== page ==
There are reports this morning that Yanukovych (who must now fear criminal prosecution if his opponents consolidate their authority across the whole country) is calling for the formation of militias in the east. He appears to be ‘forting up’ in Kharkov, Ukraine’s second city and the metropolis of the eastern part of the country. If the Kremlin backs this play, it is a sign that Russia is, among other things, preparing the ground for partition if nothing better can be gained.
One should remember that Putin, conscious of being the weaker party in his high stakes geopolitical game with the West, likes to move swiftly and present his adversaries with facts on the ground. This worked brilliantly for him in Georgia and again in Syria where the exploitation of Western indecision and muddled thinking allowed a weak Russia to score significant gains. Putin at this point does not seem to have much respect for his counterparts in either Washington or Brussels. He believes he is up against dithering wimps who profess high ideals but are deeply risk averse. He may calculate that moving quickly to solidify the power of a pro-Russian government in the eastern rump of Ukraine is his best move — and indeed, this may well have been part of his end game calculation well before the current crisis began. Russian thinking and policymaking is heavily focused on Ukraine; it stretches credulity to suppose that Russian planners have not thought long and hard about their alternatives in what, for them, is the most vital arena in world politics today.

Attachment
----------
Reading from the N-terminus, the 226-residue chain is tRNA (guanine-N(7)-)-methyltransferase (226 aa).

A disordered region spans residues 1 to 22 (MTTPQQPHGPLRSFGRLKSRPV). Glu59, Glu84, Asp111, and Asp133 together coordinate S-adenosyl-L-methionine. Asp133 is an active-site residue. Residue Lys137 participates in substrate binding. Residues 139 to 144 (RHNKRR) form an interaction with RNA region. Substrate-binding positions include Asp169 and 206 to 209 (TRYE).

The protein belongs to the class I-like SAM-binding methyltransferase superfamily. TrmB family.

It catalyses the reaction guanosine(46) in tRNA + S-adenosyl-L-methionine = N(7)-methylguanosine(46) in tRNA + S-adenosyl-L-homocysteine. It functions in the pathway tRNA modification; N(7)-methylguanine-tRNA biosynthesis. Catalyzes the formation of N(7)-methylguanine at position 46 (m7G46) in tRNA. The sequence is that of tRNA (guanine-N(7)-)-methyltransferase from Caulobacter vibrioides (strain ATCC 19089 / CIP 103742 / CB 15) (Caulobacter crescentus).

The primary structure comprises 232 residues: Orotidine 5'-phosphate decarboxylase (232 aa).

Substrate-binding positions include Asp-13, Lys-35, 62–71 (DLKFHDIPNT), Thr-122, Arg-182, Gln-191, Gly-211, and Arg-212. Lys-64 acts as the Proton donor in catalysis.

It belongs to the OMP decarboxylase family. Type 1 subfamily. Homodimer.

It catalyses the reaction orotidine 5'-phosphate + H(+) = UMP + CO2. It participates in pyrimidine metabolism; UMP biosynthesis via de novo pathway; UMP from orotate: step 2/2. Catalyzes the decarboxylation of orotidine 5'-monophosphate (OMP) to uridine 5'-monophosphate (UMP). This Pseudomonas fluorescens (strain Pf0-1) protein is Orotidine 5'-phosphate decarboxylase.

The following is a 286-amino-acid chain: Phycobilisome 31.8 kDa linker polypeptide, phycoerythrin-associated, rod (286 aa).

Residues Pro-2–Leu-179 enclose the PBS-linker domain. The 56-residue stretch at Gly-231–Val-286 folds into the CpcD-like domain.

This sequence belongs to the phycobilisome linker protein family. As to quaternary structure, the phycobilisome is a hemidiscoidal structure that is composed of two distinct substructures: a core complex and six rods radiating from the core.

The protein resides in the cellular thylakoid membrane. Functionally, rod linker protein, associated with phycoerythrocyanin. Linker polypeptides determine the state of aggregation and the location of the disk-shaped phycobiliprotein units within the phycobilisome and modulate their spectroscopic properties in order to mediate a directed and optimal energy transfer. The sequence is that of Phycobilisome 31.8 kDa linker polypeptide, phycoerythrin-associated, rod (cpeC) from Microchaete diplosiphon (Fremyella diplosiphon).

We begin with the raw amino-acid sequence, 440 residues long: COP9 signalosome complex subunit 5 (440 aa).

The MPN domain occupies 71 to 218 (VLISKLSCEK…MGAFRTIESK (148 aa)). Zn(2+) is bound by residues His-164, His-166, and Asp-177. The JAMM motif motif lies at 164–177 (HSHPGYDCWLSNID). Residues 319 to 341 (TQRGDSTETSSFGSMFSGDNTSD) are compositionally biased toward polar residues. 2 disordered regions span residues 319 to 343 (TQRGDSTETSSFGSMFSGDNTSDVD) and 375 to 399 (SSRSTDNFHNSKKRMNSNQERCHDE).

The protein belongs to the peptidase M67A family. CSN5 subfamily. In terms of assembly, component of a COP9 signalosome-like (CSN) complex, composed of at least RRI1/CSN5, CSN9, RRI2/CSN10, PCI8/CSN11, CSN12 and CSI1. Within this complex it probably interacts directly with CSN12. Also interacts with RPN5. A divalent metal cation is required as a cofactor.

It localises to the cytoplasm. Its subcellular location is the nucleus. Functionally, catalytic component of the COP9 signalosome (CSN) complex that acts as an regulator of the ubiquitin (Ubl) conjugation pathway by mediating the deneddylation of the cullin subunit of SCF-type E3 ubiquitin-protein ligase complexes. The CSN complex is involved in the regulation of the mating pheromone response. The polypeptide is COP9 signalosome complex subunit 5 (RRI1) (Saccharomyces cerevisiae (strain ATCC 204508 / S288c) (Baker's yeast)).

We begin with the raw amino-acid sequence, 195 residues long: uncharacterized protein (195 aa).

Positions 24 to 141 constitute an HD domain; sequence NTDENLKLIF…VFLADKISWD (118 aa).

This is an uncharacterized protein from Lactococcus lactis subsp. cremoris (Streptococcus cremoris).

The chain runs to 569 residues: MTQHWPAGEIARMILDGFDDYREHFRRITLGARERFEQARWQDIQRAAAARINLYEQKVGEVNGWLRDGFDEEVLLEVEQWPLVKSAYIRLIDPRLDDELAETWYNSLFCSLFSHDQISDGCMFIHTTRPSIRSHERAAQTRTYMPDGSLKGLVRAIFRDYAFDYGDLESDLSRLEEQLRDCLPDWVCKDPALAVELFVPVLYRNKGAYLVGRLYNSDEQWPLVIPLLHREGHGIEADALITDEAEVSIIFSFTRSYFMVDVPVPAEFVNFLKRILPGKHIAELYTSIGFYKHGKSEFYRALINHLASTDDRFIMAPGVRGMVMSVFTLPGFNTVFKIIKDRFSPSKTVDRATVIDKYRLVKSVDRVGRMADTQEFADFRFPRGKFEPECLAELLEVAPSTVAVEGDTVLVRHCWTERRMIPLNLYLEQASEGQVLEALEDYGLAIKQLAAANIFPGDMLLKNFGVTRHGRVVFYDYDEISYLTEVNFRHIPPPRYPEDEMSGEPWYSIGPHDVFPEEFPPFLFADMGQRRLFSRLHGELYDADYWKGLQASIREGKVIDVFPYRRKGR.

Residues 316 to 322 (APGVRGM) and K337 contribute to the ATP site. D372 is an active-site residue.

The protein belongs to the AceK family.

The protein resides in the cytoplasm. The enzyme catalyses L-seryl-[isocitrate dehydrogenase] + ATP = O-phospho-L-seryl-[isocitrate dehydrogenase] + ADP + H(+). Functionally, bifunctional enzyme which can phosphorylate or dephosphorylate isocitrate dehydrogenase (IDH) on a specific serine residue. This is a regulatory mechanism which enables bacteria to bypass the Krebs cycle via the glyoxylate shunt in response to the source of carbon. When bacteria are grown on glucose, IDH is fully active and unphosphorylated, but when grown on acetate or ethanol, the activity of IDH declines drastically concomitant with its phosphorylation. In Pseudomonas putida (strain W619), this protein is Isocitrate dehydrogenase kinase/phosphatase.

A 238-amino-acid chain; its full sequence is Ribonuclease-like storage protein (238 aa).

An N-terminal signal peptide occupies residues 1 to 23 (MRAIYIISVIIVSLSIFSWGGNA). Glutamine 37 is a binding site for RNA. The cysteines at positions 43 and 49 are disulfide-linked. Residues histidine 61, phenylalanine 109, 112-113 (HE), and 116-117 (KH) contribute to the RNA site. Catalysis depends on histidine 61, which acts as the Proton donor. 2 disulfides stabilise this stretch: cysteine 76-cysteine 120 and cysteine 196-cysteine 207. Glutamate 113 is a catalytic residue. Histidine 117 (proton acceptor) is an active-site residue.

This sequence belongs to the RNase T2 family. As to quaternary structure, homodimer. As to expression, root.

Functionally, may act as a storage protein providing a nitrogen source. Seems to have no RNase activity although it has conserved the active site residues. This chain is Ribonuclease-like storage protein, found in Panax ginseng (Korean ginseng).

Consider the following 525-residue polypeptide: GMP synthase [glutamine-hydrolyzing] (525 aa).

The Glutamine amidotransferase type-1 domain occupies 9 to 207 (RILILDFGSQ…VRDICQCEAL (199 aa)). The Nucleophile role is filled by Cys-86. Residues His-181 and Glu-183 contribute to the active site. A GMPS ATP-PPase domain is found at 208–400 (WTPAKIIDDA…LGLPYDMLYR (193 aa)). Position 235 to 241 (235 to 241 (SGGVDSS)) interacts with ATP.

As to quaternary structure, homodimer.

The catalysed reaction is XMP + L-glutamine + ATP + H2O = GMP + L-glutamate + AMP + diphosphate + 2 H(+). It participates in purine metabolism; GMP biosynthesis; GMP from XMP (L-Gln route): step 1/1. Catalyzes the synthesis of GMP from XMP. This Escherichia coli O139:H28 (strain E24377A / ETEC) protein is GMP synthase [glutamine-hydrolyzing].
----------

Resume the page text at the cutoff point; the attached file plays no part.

I’ve argued for years that partition is the best solution for Ukraine, which never was a country but an almalgam of provinces left over from failed empires–Russian, Austrian, Lithuanian, Ottoman–cobbled together into a Soviet “republic” and cast adrift after the collapse of Communism. Lviv (Lemberg) was a German-speaking city, part of Silesia; before World War II a quarter of its people were Jews. Jews were two-fifths of the population of Odessa.So what is Obama's stance? He is urging a unity government, over a country where unity is unlikely. (See also the official statement from the White House).
A fifth of the population, mainly in the East, are ethnic Russians; a tenth, mainly in the West, are Uniate Catholics, who have a special place in Catholic policy since the papacy of John Paul II. Ukrainian nationality is as dubious as Byelorussian nationality: neither of them had a dictionary of their language until 1918.
... Russia never will permit the integration of Ukraine into NATO; were it to come to that, Russia would use force, and the West would stand by cursing. But Russia will settle for half a loaf, namely a Russian-allied Eastern Ukraine. Whatever we do, Ukraine will continue its slow, sad slide into oblivion. The diplomats have the dour duty of managing this decline with the minimum of friction.